Denver Awards MedPharm Medical Marijuana Research and Development License for Alzheimer’s Study
MedPharm Director of Chemistry Dr. Tyrell Towle says the company ultimately hopes to produce an FDA-approved medication to help slow down the progression of Alzheimer's disease, or at least improve its symptoms.
Photo courtesy of MedPharm

Denver Awards MedPharm Medical Marijuana Research and Development License for Alzheimer’s Study

The company will launch a study with 30 participants to determine whether cannabis-based medication improves patients’ symptoms.

June 24, 2020

MedPharm, a Colorado-based cannabis research and formulation development company, has received a Medical Marijuana Research and Development License from the City of Denver, the last piece in the licensing puzzle for the company’s study on how cannabis-based medication might impact Alzheimer’s disease and other forms of dementia.

MedPharm received a state research license over a year ago, according to the company’s Director of Chemistry Dr. Tyrell Towle, and the local permit now allows the company to launch its research, which will initially be a small study with 30 participants.

MedPharm is working with a local neurologist to recruit dementia patients for the study.

“He’s already introduced the idea to many of them and he’s gotten a positive response,” Towle said. “We’ll be recruiting from his current patient population and, if necessary, we’ll [seek] more patients, more volunteers.”

MedPharm will administer gel capsules that contain both cannabinoids and other natural, non-cannabis-derived compounds that have been shown to have a positive effect on brain health. The company will also distribute a cannabinoid-only formulation, as well as a placebo, to compare how each formulation performs.

“What we’re hoping to see is [that] the cannabinoid-only formulation improves symptoms and blood flow … better than the placebo, and then we’re hoping that the full formulation improves the outcomes of the patients even better than the cannabinoid-only formulation,” Towle said. “That would be the ideal outcome of the study, but we’ll just have to see what happens.”

Photo courtesy of MedPharm
MedPharm received a state research license over a year ago, and the local permit allows the company to launch its study with participating patients.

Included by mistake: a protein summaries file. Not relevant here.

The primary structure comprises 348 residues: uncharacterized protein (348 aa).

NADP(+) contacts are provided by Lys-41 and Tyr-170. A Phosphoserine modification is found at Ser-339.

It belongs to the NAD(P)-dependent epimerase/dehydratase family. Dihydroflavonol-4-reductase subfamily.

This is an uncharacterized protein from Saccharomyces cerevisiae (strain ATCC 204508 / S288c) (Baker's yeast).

Over the course of the six-month study, which will launch once all the patients are enrolled within the next month or so, MedPharm will monitor whether the patients’ symptoms are improving—whether they’re sleeping better, eating better or feeling less agitated, for example. The company will conduct regular caregiver surveys to evaluate these symptoms, and it will also use brain scans to monitor blood flow.

“From that, we’re hoping to see increased blood flow to the areas of the brain that are important to Alzheimer’s and dementia, and also see what else is going on,” Towle said. “Maybe there’s increased blood flow in an area of the brain we didn’t anticipate, and we can look at future medical benefits of targeting that.”

MedPharm will also take blood samples and measure them for inflammatory biomarkers that are associated with brain damage.

Once the initial study is complete, the company will determine which form of dementia is best treated with medical cannabis, as well as which dosage form works best. Then, MedPharm hopes to expand the clinical trial to a large enough population to provide statistical significance.

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“Ultimately, we hope to get an FDA-approved medication that helps to either slow down the progression of Alzheimer’s disease or at least improve the symptoms,” Towle said. “At the very least, we want to relieve symptoms, but if we can also slow down the progression or prevent the development of the disease, that would be ideal.”

MedPharm has applied with the DEA to obtain a federal license to cultivate cannabis for research, and although the company was notified last year that its application has been selected to advance in the application process, it has yet to receive another update.

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“It’s a slow-go,” Towle said. “[The DEA is] on their own time schedule, that’s for sure."